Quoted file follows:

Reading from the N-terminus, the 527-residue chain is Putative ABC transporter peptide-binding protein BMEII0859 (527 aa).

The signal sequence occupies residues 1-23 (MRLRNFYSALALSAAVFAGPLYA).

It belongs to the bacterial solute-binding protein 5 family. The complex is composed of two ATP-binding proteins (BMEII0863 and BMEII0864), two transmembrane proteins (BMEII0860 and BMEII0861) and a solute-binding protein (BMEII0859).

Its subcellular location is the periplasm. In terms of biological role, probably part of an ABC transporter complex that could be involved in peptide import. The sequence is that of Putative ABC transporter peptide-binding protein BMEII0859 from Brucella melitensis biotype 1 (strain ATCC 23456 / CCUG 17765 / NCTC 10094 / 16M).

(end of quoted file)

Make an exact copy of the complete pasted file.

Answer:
Reading from the N-terminus, the 527-residue chain is Putative ABC transporter peptide-binding protein BMEII0859 (527 aa).

The signal sequence occupies residues 1-23 (MRLRNFYSALALSAAVFAGPLYA).

It belongs to the bacterial solute-binding protein 5 family. The complex is composed of two ATP-binding proteins (BMEII0863 and BMEII0864), two transmembrane proteins (BMEII0860 and BMEII0861) and a solute-binding protein (BMEII0859).

Its subcellular location is the periplasm. In terms of biological role, probably part of an ABC transporter complex that could be involved in peptide import. The sequence is that of Putative ABC transporter peptide-binding protein BMEII0859 from Brucella melitensis biotype 1 (strain ATCC 23456 / CCUG 17765 / NCTC 10094 / 16M).